Mark Whitehouse writes editorials on global economics and finance for Bloomberg Opinion. He covered economics for the Wall Street Journal and served as deputy bureau chief in London. He was founding managing editor of Vedomosti, a Russian-language business daily.
One question is -- or should be -- central to any assessment of the state of America: Why, more than a century and a half after slavery ended, does the typical black family remain so much poorer than the typical white family?
A new study on housing in Chicago illustrates a big part of the answer: Generation after generation, the U.S. system of real-estate finance has enriched whites at the expense of blacks.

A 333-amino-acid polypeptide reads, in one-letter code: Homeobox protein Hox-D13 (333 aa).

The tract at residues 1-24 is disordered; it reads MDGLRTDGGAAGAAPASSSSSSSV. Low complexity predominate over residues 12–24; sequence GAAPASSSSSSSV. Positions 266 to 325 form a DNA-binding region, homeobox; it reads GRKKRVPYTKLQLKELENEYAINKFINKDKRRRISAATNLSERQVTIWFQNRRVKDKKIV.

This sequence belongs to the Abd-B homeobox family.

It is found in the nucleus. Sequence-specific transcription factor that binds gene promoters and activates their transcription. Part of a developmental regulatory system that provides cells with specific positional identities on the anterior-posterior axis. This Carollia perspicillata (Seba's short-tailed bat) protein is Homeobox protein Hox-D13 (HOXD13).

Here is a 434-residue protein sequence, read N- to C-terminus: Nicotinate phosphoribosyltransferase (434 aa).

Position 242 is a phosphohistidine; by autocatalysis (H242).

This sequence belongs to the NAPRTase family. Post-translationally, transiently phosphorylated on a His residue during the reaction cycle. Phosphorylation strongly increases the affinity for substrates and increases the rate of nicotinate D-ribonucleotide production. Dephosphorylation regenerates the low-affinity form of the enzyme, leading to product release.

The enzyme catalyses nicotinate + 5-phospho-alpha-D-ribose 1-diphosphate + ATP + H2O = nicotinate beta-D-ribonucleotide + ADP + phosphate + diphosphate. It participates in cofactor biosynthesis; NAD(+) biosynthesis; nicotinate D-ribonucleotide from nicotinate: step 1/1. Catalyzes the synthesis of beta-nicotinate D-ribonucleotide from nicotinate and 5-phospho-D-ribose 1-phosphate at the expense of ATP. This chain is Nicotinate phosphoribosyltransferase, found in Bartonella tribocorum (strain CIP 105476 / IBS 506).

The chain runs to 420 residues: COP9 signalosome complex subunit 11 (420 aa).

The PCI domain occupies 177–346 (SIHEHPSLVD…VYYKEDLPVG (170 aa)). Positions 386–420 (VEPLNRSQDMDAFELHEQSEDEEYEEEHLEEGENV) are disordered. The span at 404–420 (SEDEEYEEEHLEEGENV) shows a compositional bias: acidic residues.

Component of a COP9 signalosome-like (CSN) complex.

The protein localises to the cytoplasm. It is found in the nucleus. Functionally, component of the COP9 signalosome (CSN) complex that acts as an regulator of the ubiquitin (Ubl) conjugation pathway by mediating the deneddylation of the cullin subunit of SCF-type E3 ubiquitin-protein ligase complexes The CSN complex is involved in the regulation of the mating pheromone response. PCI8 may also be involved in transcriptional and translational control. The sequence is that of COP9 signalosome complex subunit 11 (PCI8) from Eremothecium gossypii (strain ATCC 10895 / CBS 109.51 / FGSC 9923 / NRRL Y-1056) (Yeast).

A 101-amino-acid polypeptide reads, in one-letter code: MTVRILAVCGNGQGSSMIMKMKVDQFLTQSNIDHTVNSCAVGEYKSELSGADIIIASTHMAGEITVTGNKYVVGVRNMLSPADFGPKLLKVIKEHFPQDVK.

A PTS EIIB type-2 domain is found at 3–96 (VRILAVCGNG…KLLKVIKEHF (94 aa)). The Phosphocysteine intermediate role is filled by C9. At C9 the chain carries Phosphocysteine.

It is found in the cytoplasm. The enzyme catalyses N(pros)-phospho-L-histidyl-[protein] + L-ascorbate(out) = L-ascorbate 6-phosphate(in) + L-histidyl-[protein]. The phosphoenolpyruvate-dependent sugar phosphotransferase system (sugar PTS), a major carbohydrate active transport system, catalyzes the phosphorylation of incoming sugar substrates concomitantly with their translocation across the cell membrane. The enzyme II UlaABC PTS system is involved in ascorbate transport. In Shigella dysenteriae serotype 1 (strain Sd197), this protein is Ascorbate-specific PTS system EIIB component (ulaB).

Housing has long played a crucial role in American wealth accumulation: People buy homes with federally subsidized mortgages, build up equity and pass the assets on to their children. But as recently as the 1960s, government policy excluded blacks. In a practice known as redlining, the Federal Housing Administration designated predominantly black neighborhoods as no-go zones for government-insured mortgage loans. The FHA also wouldn't guarantee loans for new mixed-race developments: The presence of even a single black family was enough to warrant rejection.
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